In a further experiment, mouse plasma and kidney microsomes were incubated with lecithin or [2R,alphaS]fenvalerate. Lecithin cholesterol ester was obtained from plasma but not kidney microsomes, and CPIA cholesterol ester was obtained from kidney microsomes but not plasma. This showed that lecithin cholesterol acyl transferase was not involved in formation of CPIA cholesterol ester. Incubation of oleic acid, [2R,alphaS]fenvalerate or CPIA with intestinal mucosa microsomes or a 100 000 × g supernatant of intestinal mucosa and cholesterol resulted in a cholesterol ester from oleic acid only, indicating that cholesterol esterase was not involved.

In order to identify the enzyme responsible for the formation of the CPIA cholesterol ester, mouse kidney and liver microsomes were incubated with [2R,alphaS]fenvalerate only or [2R,alphaS]fenvalerate plus methanol, ethanol, n-propanol or n-butanol. In the presence of the straight-chain alcohols, the amount of cholesterol ester decreased and the amount of CPIA alkyl ester increased with increasing chain length. In addition, incubation of mouse kidney microsomes with [2R,alphaS] isomer and cholesterol or cholesterol oleate resulted in the production of CPIA cholesterol ester only from cholesterol. Therefore, the cholesterol ester is produced from free cholesterol, and alkyl alcohols also act as ‘receptors’ for CPIA. It was inferred that formation of the cholesterol ester from [2R,alphaS]fenvalerate was a transesterification reaction mediated by microsomal carboxyesterase(s). When mouse kidney microsomes were solubilized with digitonin, they retained the hydrolysis activity but did not produce the CPIA cholesterol ester. Addition of liposomes to the solubilized enzyme restored the cholesterol ester-forming activity. These findings suggest that, in microsomes, carboxyesterase(s) and cholesterol are spatially arranged so that cholesterolysis of the intermediary CPIA–enzyme complex is possible, resulting in the formation of CPIA cholesterol ester (Miyamoto et al., 1986; Kaneko et al., 1988).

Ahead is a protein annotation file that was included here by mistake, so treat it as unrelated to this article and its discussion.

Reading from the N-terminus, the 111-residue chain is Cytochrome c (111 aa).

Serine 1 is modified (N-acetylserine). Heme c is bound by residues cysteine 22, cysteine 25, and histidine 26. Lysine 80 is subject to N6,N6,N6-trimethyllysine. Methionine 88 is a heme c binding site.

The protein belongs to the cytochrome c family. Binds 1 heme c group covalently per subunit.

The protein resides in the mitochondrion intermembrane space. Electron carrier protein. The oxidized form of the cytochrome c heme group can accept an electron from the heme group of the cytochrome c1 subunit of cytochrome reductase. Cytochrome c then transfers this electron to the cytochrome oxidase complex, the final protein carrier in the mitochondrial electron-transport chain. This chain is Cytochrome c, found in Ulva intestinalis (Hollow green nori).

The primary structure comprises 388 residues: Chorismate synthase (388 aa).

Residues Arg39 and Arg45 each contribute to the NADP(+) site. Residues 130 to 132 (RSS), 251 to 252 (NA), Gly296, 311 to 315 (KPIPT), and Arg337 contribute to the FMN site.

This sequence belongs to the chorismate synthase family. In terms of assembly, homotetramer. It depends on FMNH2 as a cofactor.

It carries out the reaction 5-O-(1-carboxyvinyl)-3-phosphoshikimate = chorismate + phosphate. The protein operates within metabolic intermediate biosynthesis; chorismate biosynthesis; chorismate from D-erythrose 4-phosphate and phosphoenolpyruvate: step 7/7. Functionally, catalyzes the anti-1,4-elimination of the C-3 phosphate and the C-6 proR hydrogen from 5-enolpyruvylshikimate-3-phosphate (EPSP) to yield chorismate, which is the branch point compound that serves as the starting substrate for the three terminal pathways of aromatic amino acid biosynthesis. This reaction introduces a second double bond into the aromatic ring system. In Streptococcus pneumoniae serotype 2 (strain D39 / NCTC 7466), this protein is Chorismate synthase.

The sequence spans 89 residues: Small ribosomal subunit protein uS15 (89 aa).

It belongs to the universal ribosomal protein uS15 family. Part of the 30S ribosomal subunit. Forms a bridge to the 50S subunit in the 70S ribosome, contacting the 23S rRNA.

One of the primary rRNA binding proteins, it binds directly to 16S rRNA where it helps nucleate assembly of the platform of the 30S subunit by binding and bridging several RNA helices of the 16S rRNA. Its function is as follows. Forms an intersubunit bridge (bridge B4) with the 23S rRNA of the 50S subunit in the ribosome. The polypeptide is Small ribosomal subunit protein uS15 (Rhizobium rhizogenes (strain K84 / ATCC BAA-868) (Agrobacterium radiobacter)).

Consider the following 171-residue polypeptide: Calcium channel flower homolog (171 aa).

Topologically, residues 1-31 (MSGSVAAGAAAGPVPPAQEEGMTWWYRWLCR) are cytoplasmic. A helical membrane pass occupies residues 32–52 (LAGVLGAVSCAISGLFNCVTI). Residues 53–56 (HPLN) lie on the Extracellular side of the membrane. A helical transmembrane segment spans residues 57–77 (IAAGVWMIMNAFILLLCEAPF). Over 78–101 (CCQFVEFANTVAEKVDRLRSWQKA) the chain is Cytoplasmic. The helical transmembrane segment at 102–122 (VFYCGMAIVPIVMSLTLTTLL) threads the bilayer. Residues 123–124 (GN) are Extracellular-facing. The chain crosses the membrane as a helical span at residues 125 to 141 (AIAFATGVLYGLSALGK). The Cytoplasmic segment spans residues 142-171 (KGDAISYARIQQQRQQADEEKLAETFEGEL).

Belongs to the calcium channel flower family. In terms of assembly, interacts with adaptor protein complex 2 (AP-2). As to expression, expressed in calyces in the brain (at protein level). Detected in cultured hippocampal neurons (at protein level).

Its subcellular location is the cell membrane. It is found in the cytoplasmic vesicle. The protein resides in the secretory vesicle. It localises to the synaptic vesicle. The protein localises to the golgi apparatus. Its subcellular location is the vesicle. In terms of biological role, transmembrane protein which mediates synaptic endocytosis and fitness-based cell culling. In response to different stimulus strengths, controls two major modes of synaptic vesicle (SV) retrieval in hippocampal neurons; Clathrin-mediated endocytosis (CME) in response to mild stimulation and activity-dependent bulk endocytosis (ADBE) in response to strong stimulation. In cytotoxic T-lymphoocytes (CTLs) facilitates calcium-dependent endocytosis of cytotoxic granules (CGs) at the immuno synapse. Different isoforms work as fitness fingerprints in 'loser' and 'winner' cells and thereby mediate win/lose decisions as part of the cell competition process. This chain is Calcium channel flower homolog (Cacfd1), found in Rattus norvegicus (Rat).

2. Toxicological studies

2.1 Acute toxicity

The acute LD50 and LC50 values for esfenvalerate are shown in Table 4.

Table 4. Results of studies of the acute toxicity of esfenvalerate

Species

Strain

Sex

Route and vehicle

LD50 (mg/kg bw) or LC50 (mg/m3)

Reference

Mouse

ICR

Male

Oral, in 0.5% methyl cellulosea

320

Omodaka (1986)

Female

250

 

Rat

Sprague-Dawley

Male

Oral, in corn oila

90

Omodaka (1985a)

Female

90

 

Rat

Sprague-Dawley

Male

Dermal, in corn oila

> 5000

Omodaka (1985b)

Female

> 5000

 

Rabbit

New Zealand white

Male

Dermal, undilutedb

> 2000

Maedgen (1985a)

Female

> 2000

 

Rat

Sprague-Dawley

Male

Inhalationa

480

Kohda (1985)

Female

570

 

a Purity of total isomer, 94.5%; purity of isomer ratios Aalpha:Abeta:Balpha:Bbeta, 87.2%:7.4%:4.4%:0.6%

b Purity not stated.

Esfenvalerate was administered in methyl cellulose as a single oral dose to groups of 10 ICR mice of each sex. All deaths occurred within 24 h of dosing. The overt signs of toxicity included muscular fibrillation, tremors, decreased spontaneous activity, ataxia, limb paralysis, irregular respiration and salivation. These signs, which are typical of type-II pyrethroids, developed gradually 10 min after treatment but had disappeared in surviving animals within 2 days. There were no treatment-related effects on body weight. The only gross pathological effect, seen in some mice that died during the study, was gastric haemorrhaging. Minor gastric ulcerations were also observed in feeding studies at high doses (see section 2.2). No treatment-related pathological changes were found in any of the surviving animals. The acute oral LD50 of esfenvalerate in male and female ICR mice was 320 and 250 mg/kg bw, respectively (Omodaka, 1986).